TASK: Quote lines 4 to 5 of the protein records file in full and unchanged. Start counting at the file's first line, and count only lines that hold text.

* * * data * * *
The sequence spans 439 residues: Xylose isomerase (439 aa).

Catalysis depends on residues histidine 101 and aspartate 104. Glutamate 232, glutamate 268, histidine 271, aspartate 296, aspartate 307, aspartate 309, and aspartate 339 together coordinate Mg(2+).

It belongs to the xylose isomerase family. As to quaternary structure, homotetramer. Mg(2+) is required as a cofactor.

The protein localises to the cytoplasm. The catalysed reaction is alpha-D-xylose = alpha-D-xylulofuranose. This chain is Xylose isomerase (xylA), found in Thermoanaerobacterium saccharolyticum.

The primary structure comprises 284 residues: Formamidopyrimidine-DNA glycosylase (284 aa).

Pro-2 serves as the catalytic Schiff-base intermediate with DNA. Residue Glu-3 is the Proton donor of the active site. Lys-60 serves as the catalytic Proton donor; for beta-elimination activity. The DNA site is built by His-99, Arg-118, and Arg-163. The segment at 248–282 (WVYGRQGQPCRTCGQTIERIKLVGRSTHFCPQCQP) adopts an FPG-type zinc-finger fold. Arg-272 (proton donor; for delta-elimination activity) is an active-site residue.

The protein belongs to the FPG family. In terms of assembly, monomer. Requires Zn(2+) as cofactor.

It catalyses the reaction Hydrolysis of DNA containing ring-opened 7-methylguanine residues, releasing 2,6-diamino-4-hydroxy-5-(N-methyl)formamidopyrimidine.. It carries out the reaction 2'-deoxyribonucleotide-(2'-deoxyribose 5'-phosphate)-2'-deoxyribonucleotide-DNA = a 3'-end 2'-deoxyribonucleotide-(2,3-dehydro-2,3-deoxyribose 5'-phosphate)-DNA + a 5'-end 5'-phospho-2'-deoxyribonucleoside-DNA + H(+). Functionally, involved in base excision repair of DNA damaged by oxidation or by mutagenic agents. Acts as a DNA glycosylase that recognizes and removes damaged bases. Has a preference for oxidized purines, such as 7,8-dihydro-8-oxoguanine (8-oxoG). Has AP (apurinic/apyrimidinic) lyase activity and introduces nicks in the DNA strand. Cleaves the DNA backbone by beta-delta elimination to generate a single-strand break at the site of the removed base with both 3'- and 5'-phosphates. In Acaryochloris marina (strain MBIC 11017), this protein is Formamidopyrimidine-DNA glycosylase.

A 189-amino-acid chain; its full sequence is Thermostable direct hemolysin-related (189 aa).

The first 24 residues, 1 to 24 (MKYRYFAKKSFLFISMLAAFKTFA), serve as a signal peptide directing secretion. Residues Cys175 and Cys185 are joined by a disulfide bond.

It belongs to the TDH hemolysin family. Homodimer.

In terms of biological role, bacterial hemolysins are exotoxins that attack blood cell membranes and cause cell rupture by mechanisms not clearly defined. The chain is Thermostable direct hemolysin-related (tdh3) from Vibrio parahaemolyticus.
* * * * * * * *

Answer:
The protein localises to the cytoplasm. The catalysed reaction is alpha-D-xylose = alpha-D-xylulofuranose. This chain is Xylose isomerase (xylA), found in Thermoanaerobacterium saccharolyticum.

The primary structure comprises 284 residues: Formamidopyrimidine-DNA glycosylase (284 aa).